Flags fly over crosses at a makeshift memorial near the scene of a mass shooting, Aug. 4, 2019, at a shopping complex, Aug. 6, 2019, in El Paso, Texas.
Flags fly over crosses at a makeshift memorial near the scene of a mass shooting, Aug. 4, 2019, at a shopping complex, Aug. 6, 2019, in El Paso, Texas.

VOA's Jeff Seldin contributed to this report. 

WASHINGTON — One of the two recent mass shootings in El Paso, Texas, and Dayton, Ohio, is being treated as a case of domestic terrorism by U.S. federal authorities. 

The El Paso attack, which has left 22 people dead, has renewed debate over how to combat domestic terrorism in the United States. 

The FBI has expressed concerns that such attacks could inspire more homegrown extremists to carry out further violent attacks in the future. 

"The FBI remains concerned that U.S.-based domestic violent extremists could become inspired by this weekend's attacks and previous high-profile attacks to engage in similar acts of violence," the FBI said in a statement on Sunday. 

Domestic terrorism on the rise 

Domestic terrorism "has become increasingly more of a threat with the resurgence of white supremacists groups, as well as some acts from left-wing extremists, though these account for much fewer incidents," said Randall Rogan, a terrorism expert at Wake Forest University in North Carolina.

Peter Bergen, a national security expert and vice president at New America, a Washington-based think tank, says that attacks motivated by far-right extremists have increased in recent years. 

"Right-wing terrorism has been around in the United States for a long time, but what's a little bit different in the last couple of years is that we have seen more mass casualty attacks like we saw in El Paso and Pittsburgh (synagogue shooting in 2018)," he told VOA. 

According to New America, since the 9/11 terror attacks, terrorists motivated by far-right ideology, including white supremacy, antigovernment and anti-abortion views, have killed 109 people in the U.S. During the same period, 104 people have been killed in the U.S. by homegrown terrorists linked to foreign terror groups, according to the same study. 

Mourners bring flowers to a makeshift memorial, Aug. 6, 2019, for the slain and injured in the Oregon District after a mass shooting that occurred Aug. 4, 2019, in Dayton, Ohio.

'Alarming connection'

There is "a very alarming connection between domestic terrorist attacks here in the United States and domestic terrorist attacks abroad," former FBI Acting Director Andrew McCabe told CNN on Monday. "It's not uncommon to see attackers referencing (other attackers abroad) in their manifesto."

The El Paso shooter, in fact, referenced in his four-page online manifesto the terror attack in New Zealand in March that killed dozens of Muslim worshippers. 

"These connections between acts of similar like-minded folks are going to further exacerbate this problem and kind of add fuel to the fire," McCabe added. 

Acting FBI Director Andrew McCabe sits with a folder marked "Secret" in front of him while testifying on Capitol Hill in Washington, May 11, 2017.

Increased cooperation

To tackle domestic terrorism more effectively, experts say the U.S. needs to expand on the work being done by law enforcement agencies to combat right-wing terrorism.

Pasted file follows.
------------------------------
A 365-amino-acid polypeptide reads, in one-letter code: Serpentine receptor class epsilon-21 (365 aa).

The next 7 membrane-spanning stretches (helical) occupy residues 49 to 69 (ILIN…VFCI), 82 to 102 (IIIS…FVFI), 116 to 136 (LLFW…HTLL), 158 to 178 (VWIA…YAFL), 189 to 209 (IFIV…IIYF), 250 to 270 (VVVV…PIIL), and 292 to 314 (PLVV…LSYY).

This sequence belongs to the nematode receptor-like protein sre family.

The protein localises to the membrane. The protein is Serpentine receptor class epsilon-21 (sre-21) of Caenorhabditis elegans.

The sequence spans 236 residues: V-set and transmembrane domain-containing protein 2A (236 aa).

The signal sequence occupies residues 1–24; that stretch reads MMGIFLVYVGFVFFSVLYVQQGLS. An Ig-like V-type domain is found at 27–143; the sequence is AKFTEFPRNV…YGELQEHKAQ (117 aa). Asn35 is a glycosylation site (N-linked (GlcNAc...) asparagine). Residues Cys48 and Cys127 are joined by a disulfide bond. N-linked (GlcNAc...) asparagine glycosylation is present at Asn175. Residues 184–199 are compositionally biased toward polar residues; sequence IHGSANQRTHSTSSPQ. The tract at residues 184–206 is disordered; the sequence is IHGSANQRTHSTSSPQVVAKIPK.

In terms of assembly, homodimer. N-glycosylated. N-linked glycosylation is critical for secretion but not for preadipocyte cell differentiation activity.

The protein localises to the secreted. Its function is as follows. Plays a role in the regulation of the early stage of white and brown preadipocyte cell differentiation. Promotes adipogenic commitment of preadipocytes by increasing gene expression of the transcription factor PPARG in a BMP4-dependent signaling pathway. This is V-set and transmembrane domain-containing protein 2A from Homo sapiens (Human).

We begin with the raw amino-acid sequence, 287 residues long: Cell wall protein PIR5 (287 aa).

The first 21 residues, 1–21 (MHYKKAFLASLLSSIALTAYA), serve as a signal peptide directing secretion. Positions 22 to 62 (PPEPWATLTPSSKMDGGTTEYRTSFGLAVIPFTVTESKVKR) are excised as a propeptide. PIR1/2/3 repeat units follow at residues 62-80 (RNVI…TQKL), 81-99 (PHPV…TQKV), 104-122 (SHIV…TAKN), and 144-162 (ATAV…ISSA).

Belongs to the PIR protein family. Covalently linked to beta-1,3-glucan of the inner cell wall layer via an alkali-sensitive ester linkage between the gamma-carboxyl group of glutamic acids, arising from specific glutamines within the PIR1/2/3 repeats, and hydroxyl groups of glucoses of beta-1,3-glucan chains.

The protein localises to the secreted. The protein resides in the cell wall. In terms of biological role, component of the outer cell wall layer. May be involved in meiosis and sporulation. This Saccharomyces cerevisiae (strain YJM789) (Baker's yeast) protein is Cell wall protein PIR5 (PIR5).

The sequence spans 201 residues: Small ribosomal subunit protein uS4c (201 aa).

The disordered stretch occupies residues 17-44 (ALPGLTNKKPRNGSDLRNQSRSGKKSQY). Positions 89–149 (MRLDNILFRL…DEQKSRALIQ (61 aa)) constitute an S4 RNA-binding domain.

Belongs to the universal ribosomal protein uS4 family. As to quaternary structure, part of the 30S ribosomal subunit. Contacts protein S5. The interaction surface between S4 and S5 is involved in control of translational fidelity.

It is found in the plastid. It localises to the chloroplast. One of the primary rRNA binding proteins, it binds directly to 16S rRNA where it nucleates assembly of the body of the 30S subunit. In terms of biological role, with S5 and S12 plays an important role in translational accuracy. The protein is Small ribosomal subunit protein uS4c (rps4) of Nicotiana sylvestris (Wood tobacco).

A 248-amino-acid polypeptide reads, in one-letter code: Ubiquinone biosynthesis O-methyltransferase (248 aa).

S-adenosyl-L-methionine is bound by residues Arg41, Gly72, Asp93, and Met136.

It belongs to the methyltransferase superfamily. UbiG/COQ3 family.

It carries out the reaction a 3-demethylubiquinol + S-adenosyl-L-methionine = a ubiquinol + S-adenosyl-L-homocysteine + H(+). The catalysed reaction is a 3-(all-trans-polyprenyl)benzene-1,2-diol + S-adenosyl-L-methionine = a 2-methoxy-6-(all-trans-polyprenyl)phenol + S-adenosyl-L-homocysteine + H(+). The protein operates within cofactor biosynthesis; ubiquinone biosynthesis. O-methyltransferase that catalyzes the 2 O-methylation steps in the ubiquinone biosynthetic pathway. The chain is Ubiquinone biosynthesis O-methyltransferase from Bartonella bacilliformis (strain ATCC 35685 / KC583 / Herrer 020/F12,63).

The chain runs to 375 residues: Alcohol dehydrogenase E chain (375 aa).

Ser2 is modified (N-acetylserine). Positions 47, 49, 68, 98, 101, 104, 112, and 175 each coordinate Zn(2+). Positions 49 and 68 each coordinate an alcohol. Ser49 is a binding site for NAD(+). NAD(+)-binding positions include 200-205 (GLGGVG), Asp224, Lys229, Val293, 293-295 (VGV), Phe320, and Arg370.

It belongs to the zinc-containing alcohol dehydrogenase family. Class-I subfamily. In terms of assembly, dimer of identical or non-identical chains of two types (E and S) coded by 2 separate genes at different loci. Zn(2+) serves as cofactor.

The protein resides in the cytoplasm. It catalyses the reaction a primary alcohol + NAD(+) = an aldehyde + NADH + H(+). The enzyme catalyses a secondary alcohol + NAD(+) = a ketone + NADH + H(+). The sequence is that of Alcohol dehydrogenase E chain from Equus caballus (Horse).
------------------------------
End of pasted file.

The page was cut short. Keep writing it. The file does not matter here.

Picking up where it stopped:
There should be "increased cooperation and collaboration among all law enforcement and Department of Homeland Security and other agencies," Rogan said. 

Federal law enforcement officials say they have stepped up their communication level with state and local partners in the wake of this weekend's attacks. 

"FBI headquarters is in constant communication with FBI field offices to ensure the threat from domestic terrorism and hate crimes is continually being assessed, and the FBI will continue to share pertinent information with law enforcement partners going forward," an FBI spokesperson said on Monday. 

Patriot Act 

The Patriot Act, passed in 2001 after the 9/11 terrorist attacks, defines domestic terrorism as activities on U.S. soil that "involve acts dangerous to human life" and "appear to be intended to intimidate or coerce a civilian population; to influence the policy of a government by intimidation or coercion; or to affect the conduct of a government by mass destruction, assassination or kidnapping."

The Patriot Act primarily grants the Justice Department the authority to investigate an individual or a group affiliated with a group that the State Department has listed as a foreign terrorist organization. 

According to federal law, in order to be charged with terrorism, a person must be suspected of acting on behalf of one of those listed groups.

"If a far-right organization in Europe was designated as a terrorist group by the State Department, and somebody in this country was in touch with them in some shape or form, then that would allow a prosecution under some kind of terrorism," Bergen told VOA. 

There is a federal statute that defines domestic terrorism, but it carries no penalties. Americans who are regarded as domestic terrorists are charged under laws related to hate crimes, guns and conspiracy. 

"The challenge is not the laws, but rather the intervention and strategies needed to combat the threat,"  Rogan said. 

"For instance, it is a crime to provide support to ISIS.  It's not a crime to provide support to a neo-Nazi group in the United States," analyst Bergen said, using an acronym for Islamic State. 

Bergen added that IS is a federally designated terrorist organization by the State Department. 

"Providing money and services, that's all illegal. But it's not illegal to be a member of a neo-Nazi group in this country because of the First Amendment. However, it is illegal to be a member of a neo-Nazi group and carry out violence. That's the distinction."